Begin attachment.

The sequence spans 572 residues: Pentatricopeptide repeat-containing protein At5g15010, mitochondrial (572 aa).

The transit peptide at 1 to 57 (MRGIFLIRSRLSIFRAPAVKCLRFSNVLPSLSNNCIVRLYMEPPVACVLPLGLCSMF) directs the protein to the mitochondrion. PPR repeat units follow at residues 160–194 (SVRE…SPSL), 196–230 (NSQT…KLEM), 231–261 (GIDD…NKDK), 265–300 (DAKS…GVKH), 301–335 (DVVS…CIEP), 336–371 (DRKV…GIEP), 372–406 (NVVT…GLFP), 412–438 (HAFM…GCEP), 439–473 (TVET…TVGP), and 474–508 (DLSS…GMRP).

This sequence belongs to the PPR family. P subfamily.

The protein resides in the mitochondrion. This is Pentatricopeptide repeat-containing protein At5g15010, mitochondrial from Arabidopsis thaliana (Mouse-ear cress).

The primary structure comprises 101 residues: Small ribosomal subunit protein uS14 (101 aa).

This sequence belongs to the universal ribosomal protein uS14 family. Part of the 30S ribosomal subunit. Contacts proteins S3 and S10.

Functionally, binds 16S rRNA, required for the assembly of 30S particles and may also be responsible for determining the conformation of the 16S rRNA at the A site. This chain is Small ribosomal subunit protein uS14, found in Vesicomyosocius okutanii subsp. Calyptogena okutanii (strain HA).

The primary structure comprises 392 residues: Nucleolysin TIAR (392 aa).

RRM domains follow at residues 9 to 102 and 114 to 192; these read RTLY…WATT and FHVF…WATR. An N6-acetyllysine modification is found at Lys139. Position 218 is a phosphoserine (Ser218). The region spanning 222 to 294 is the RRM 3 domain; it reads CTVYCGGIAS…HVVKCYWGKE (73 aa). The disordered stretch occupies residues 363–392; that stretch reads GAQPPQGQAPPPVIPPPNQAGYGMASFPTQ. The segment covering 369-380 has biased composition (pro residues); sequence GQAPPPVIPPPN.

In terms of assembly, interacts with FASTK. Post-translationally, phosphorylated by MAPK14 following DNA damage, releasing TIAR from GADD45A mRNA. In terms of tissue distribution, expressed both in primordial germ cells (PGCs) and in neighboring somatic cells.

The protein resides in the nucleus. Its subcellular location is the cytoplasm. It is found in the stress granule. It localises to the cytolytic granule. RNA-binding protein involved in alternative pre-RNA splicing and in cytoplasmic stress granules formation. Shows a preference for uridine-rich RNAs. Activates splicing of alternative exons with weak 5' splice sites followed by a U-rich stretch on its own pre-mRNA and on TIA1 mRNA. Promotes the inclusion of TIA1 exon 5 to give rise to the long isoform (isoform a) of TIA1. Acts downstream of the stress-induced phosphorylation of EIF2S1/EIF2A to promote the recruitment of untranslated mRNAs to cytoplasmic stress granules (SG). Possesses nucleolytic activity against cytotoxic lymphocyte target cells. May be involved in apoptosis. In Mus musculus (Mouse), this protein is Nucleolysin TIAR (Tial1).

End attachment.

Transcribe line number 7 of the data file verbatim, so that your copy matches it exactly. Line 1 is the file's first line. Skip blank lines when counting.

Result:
Functionally, binds 16S rRNA, required for the assembly of 30S particles and may also be responsible for determining the conformation of the 16S rRNA at the A site. This chain is Small ribosomal subunit protein uS14, found in Vesicomyosocius okutanii subsp. Calyptogena okutanii (strain HA).